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Landlords: four ways to give your finances a health check
Landlords now face a heftier bill from HMRC than before, thanks to new changes to stamp duty and tax relief on mortgage interest.
The fall in new buy-to-let mortgages shows lenders are already concerned about the impact of these new tax rules on landlords’ income – and with that in mind, a health check for your buy-to-let finances is in order.
What are the changes?
The updated rules on stamp duty for second properties mean that since April last year, buy-to-let investors pay 3% extra stamp duty when they purchase an additional property.
On top of that, if you buy a house on a buy-to-let mortgage, under a new system starting in April 2017 you will no longer be able to deduct money spent on mortgage interest from your total tax bill – a potentially hazardous extra cost if you work or receive a pension.
So, how can you make sure your investment doesn’t cost you more money than it brings in? We’ve come up with four things to consider:
Seeking financial advice
Start with advice from a good financial advisor or accountant – it can often save you more that it costs. Financial advisors often identify tax allowances which you’ve yet to make the most of, such as the Married Couples Allowance.
They can also help you plan for the future – for example, if you’ve bought a buy-to-let with the intention of passing it on to your adult children in your Will, they may suggest you place the property in trust for the intended beneficiaries instead. A solicitor can help create the trust which, provided the beneficiaries don’t already own property, may remove the need to pay tax on the mortgage interest.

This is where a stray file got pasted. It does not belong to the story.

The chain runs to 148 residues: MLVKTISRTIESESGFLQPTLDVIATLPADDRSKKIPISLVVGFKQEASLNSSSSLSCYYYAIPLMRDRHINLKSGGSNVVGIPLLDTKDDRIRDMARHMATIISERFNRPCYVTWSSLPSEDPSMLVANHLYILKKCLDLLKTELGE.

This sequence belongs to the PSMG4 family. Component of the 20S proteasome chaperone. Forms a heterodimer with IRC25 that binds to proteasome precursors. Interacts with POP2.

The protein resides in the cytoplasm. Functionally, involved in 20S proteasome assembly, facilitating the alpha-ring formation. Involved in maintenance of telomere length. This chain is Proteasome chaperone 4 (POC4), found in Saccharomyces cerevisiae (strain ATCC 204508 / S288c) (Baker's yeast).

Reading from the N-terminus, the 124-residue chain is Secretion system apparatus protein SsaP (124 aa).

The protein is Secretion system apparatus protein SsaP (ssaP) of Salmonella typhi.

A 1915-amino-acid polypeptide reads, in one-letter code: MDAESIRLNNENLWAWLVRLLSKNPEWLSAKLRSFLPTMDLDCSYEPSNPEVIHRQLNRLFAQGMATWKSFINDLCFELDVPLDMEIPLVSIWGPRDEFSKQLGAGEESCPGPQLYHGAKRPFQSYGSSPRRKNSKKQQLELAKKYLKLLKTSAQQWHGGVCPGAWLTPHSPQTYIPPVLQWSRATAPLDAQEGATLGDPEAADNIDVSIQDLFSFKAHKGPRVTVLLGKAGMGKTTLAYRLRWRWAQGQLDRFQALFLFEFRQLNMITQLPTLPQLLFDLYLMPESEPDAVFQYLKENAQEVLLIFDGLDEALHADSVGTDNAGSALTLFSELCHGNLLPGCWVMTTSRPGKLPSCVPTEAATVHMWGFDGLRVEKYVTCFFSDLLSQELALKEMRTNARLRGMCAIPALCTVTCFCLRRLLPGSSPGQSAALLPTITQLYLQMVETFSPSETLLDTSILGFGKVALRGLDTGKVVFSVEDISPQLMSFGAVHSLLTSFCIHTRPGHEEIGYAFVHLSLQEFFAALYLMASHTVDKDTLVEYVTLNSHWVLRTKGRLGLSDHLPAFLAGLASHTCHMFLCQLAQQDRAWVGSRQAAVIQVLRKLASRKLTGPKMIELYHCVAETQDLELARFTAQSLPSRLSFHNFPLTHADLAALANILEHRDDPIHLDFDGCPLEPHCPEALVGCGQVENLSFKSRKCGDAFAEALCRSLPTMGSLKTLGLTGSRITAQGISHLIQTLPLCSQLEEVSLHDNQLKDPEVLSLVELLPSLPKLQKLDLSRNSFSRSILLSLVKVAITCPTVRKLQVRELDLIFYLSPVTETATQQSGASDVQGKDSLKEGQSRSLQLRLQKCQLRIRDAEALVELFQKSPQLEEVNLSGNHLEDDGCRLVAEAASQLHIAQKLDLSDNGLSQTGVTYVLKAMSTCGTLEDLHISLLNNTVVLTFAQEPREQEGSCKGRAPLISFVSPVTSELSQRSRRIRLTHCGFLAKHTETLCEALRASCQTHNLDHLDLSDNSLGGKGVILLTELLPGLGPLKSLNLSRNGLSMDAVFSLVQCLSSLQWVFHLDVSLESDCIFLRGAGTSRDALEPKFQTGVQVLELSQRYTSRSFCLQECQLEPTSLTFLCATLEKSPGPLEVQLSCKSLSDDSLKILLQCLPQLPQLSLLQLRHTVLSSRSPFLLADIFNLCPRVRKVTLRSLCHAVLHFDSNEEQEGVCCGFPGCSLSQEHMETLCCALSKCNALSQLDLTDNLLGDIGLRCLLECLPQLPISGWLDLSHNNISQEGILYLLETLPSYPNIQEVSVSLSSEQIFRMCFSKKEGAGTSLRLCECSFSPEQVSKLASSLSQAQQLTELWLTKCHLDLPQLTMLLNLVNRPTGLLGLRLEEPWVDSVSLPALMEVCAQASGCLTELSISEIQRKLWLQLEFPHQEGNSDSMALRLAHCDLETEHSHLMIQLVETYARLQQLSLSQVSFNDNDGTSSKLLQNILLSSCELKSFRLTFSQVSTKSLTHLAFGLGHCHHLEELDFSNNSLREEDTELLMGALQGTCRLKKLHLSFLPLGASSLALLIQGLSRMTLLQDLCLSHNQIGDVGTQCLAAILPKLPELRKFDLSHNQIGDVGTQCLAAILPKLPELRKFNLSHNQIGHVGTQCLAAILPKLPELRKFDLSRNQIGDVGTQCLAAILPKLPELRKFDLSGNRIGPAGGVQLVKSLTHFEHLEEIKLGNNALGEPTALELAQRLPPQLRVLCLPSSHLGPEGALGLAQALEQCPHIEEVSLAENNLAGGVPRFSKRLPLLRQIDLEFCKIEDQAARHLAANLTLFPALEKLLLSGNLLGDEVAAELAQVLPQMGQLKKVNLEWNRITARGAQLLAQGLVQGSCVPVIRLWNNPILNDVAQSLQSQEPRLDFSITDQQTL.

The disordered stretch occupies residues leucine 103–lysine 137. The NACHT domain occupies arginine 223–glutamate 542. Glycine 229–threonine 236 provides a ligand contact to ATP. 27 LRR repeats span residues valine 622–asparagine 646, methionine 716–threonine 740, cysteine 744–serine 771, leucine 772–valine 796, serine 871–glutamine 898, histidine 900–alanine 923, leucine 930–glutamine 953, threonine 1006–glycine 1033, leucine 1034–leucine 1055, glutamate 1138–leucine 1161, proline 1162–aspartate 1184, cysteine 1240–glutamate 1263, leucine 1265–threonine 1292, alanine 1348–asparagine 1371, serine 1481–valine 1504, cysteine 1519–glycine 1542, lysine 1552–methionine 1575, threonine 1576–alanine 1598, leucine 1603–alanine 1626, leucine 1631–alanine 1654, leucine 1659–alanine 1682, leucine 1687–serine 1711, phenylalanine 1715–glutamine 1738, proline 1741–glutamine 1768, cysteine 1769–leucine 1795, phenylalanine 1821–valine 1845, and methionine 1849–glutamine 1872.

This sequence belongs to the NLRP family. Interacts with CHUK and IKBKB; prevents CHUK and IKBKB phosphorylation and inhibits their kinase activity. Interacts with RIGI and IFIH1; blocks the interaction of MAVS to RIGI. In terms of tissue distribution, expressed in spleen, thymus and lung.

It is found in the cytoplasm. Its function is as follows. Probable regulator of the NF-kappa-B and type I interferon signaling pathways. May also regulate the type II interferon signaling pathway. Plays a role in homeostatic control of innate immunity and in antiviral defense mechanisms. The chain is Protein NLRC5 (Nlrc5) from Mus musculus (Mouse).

Do I need to put the rent up?
It’s a standard condition of most buy-to-let mortgages that you charge 125% of your monthly repayment in rent. Thanks to the coming increase in landlords’ tax liability, many lenders are now signalling that they will increase this to 135% or even 145%.
Should you need to increase your tenant’s rent, it’s important that you do so legally. The process for increasing rent depends on the tenancy agreement – different contracts will require different notice periods, for example. If you’re unsure about how to proceed, it’s worth asking a solicitor who specialises in tenancy law to check the contract for you.
Cost-effective solutions to tenant disputes
Long-running disputes over unpaid rent or costly repairs can cause a void in your finances – and the longer they go on for, the more you stand to lose.
In some situations, civil mediation may be an effective method of resolving a tenancy dispute, but otherwise a tenancy solicitor can also advise you on the best strategy to prevent an argument with your tenant leading to spiralling costs.
Dealing with problem tenants
Whether through damage to your property or unpaid rent, problem tenants cost you money. And with mortgage interest no longer tax deductible, rent arrears could mean you end up fronting the extra tax out of your other income. So if you have repeated problems with a current tenant, what should you do?
Dispute resolution is one option we’ve mentioned above. Ultimately though, if a tenant misses several months’ rent or repeatedly inflicts careless damage on the property, you may also have to consider eviction proceedings.
This is a serious measure, so you should seek proper legal advice before deciding to evict a tenant. A solicitor can advise you on the cost and practicalities of eviction proceedings – some offer fixed fees for services such as Section 21 notices and possession orders.